Writing assignments in a traditional curriculum often require explicit replication or transference of what the teacher has taught. Thus, something like the independent stage would be the end of a writing activity. We believe, however, that Talk-For-Writing’s independent stage is only the beginning. What Talk-For-Writing does so well is attend to the ‘vertical’ forms of learning. Children move from immaturity and inexperience to maturity and competence. However, we have a more expansive view of development and our approach is also concerned with the horizontal forms of learning, that of expanding children’s real-world, outside literacies. We believe that Real-Word Literacy captures both vertical and horizontal forms of expertise. It includes not only what students learn in formal learning environments but also what they learn by participating in a range of activities outside of school. After Talk-For-Writing, children should develop from it and use it as a guide in subsequent writing.

The rationale for the instructional routines within Talk-For-Writing is that they allow for a gradual release of responsibility from teacher to child (Higgins, Miller & Wegemann, 2006). Our approach, Real-Word Literacy, also allows for this. Children apply the linguistic features learned in Talk-For-Writing to the topics and themes they actually want to write about.

Currently, even in the independent phase, children are rarely, if ever, given an opportunity to follow their own ‘writing desires’ through the newly learnt genre. (This is either an issue of T4W not being clear or teachers simply not having trust in the children) The topic is nearly always in the control of the teacher and therefore just becomes another ‘writing exercise’. T4W states that only the highest-ability should be allowed to negotiate their very own writing-topic through the genre. We believe this to be mistaken. Why should the lowest ability regularly have to negotiate a teacher-chosen-topic of which they often have a very limited knowledge when compared with being an absolute expert in their own interests and experiences? This tackling of a subject not known well to the child actually makes the writing process even harder than it needs to be.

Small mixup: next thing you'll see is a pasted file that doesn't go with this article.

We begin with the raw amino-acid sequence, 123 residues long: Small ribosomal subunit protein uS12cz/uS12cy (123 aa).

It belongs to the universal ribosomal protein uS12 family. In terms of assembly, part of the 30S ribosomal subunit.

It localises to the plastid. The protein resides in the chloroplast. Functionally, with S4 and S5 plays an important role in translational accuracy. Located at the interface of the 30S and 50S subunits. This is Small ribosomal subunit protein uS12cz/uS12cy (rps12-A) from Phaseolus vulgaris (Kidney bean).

This kind of writing is more authentic because it is not simply a response to an assignment or exercise set by the teacher (a piece of literature, a film-clip or the class topic). Unfortunately, drills and exercises teach children that writing is a nonsensical activity. The language of their exercises will often be purposeless, decontextualised and trivial when compared to their lived experiences or their ‘social dreaming‘. Children begin to believe that the only evident reason for writing is to get it over with, to get it marked or because the teacher says so and that their experiences or ideas are not worthy of writing. To move away from this is a profound shift.

The transition to a Real-Word Literacy means children can constructively critique a genre, account for its cultural purpose, know and apply the grammar involved, creatively extend the genre, and go on to innovate writing on their own to serve real purposes. Through this approach, children can begin to understand how writing can help them steer their own social and academic future.